Contributed by: R. Yaacob Savdie
Shabuoth: Simply Timeless
By Rabbi Yaacob Savdie
If one wishes to learn about our Jewish Holidays, he should read through chapter twenty-three of Vayikra. This portion is better known as Parashat Hamo'adim and describes the holidays in great detail. For each holiday the Torah specifies its' name & date, its' meaning, and the mitzvoth (rituals) associated with it. If one reads carefully he will find that this holds true for of the holidays but one. There is no date found for Shabuot.
Although we refer to Shabuot as "zeman matan toratenu" the Torah refers to it Hag Hakasir or Hag Habikkurim. In fact, nowhere does the Torah mention that Shabuot is the day upon which Am Yisrael received the Torah at Mt. Sinai. Why did the Torah omit the main theme of Shabuot?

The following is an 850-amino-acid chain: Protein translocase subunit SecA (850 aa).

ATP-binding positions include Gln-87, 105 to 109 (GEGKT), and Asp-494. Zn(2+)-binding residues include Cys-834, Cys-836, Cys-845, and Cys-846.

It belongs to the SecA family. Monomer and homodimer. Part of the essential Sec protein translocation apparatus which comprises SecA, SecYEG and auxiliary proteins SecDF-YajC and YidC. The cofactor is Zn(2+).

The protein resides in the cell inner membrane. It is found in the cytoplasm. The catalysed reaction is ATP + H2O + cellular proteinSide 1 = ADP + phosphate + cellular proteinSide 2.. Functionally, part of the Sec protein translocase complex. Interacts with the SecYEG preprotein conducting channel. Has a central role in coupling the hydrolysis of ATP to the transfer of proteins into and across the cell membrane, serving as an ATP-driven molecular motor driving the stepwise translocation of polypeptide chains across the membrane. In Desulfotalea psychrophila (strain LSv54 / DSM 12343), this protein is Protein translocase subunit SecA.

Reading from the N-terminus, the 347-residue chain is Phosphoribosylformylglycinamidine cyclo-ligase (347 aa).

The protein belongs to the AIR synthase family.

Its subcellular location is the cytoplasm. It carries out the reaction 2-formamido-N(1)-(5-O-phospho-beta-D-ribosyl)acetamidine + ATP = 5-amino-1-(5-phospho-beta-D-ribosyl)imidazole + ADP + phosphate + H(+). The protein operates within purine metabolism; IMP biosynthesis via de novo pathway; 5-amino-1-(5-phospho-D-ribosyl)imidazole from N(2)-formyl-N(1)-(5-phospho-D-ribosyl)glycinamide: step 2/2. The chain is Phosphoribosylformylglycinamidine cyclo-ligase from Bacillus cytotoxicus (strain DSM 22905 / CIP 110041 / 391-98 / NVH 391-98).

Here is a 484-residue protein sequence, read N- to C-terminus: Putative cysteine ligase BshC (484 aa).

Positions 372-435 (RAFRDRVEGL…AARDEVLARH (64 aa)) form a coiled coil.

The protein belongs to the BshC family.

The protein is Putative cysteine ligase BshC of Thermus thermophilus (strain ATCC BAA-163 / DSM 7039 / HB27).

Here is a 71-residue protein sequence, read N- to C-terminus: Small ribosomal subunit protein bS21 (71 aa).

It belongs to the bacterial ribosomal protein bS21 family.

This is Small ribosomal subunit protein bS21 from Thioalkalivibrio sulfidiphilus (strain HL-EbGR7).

Rav Yitzhak Arama, a 16th Century philosopher, gives an enlightening answer. The receiving of the Torah is not a one-time event. We were only given the Torah once, but we must continue to receive it every single day, at every moment. This is the command Hashem gave to Yehoshua, "This book of the Torah shall not depart from your mouth and you must study it day and night (Joshua 1:8)." Hence, the Torah didn't assign a specific date to our receiving of the Torah because it's an ongoing occurrence.
When a person performs an activity for an extended period of time it tends to become monotonous. We must not allow this to happen with the Torah. Just as Am Yisrael was overjoyed on the day they received the Torah, so to we should rejoice each time we learn Torah. We can accomplish this by continuously learning and innovating in the Torah. The mitzvah of Talmud Torah is a life-long task. One must try to uncover as much of the Torah as he can. Each innovation is like a new Matan Torah and should be accompanied by a celebration. Every day of one's life should be a Hag Matan Torah. The holiday of Shabuot should be spent internalizing these ideas and thinking how they can be applied in our daily life.